The crack patterns, cracking torsional strength, ultimate torsional strength, cracking, and ultimate twist angle for steel fiber-reinforced high strength concrete beams subjected to pure torsion were studied. The steel fiber ratio and shape and size of hollow cross-section are considered as main parameters. The mixing steel fiber (50% corrugated and 50% end hooked) with approximately same aspect ratio, yield strength, and length was used in this study.
3. Torsion Design Development in the ACI 318-08 Code
It should be noted that the ancient ACI Codes of practice do not include detailed rules and are specific for design of reinforced concrete beams under torsion . At the first time, ACI 318-63 Code provision mentioned one sentence, which recommended using the closed stirrups and in each corner of the closed stirrup, one longitudinal bar should be used. The torsion design provisions were introduced in 1968 and 1969 through a series of papers by the ACI Committee and were consequently adopted in the ACI 1971 and late . The torsion design methods for combined shear, torsion, and bending in concrete members were reviewed in ACI 318-95 Code provision and remain fundamentally unchanged since then. The torsion design methods of solid and hollow sections are based on two theories: thin-walled tube and space truss analogy. The space truss analogy equations of torsional strength relatively to the amount of longitudinal reinforcement are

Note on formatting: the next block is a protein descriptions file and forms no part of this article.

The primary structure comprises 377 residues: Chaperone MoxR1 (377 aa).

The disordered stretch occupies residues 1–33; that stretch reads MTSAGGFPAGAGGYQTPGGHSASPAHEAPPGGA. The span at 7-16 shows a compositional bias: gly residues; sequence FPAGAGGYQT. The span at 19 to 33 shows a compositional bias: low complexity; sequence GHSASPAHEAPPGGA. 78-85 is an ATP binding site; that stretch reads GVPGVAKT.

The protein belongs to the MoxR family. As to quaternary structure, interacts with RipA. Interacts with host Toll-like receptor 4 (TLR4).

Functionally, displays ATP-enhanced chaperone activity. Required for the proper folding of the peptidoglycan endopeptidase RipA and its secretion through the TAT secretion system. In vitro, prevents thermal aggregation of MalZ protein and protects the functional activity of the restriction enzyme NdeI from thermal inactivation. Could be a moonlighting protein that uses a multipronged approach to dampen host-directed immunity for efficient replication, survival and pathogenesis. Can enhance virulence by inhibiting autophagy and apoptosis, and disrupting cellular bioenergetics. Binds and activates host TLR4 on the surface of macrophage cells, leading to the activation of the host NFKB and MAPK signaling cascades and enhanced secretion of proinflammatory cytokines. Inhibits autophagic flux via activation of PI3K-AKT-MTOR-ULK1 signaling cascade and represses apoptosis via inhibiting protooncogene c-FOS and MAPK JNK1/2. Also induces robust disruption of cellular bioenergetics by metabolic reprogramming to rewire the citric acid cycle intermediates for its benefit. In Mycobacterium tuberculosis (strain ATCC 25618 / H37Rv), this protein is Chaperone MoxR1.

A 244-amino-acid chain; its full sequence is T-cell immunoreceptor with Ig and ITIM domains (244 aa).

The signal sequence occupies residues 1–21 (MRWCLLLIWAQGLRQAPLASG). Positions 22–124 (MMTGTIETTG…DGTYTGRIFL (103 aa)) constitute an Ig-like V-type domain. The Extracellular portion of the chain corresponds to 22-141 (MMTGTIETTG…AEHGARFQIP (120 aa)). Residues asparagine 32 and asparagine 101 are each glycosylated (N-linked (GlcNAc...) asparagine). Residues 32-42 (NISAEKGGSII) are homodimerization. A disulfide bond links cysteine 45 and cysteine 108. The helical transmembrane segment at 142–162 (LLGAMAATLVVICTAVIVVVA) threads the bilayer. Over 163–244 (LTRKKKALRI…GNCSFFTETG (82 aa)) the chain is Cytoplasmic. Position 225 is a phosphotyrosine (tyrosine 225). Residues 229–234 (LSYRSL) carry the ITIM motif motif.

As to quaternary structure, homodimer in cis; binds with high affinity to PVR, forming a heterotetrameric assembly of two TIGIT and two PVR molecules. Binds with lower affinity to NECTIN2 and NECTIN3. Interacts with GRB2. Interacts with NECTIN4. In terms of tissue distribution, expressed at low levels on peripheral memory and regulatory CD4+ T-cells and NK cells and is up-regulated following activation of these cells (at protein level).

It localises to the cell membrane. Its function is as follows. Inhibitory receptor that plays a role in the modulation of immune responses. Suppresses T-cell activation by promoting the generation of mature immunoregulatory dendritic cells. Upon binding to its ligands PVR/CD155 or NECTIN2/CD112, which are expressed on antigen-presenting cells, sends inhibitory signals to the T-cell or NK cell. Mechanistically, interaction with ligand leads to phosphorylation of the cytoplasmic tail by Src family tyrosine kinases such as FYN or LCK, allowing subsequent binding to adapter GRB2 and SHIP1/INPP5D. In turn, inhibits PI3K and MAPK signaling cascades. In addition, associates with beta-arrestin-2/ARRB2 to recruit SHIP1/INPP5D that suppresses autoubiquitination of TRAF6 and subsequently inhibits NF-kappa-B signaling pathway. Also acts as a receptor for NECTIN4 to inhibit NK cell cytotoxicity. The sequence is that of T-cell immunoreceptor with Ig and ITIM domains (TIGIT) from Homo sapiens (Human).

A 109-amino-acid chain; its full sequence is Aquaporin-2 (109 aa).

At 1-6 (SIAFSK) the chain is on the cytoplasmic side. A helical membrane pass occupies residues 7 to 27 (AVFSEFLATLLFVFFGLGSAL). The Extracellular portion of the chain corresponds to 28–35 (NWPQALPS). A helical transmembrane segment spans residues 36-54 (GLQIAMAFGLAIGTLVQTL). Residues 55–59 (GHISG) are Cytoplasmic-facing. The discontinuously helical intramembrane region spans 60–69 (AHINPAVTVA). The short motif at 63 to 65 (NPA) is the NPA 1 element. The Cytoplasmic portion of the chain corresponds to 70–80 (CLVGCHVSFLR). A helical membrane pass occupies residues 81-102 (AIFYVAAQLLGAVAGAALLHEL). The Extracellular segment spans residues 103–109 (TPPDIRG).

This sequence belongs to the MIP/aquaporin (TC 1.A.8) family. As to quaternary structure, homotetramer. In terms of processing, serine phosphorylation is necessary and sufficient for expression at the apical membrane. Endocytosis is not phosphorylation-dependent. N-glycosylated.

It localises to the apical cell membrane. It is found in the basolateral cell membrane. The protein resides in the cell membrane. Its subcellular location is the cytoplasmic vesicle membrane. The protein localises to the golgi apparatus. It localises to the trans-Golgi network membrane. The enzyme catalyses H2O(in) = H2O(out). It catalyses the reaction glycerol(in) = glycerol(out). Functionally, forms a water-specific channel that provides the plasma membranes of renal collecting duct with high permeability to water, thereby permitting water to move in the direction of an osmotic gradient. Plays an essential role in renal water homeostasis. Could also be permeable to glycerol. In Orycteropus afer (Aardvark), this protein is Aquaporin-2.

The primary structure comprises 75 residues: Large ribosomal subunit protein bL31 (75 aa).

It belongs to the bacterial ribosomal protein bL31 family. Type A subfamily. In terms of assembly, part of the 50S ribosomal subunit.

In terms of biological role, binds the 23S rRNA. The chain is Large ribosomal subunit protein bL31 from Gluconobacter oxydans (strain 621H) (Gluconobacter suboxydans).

The basic space truss analogy equation of torsional strength relative to quantity of transverse reinforcement is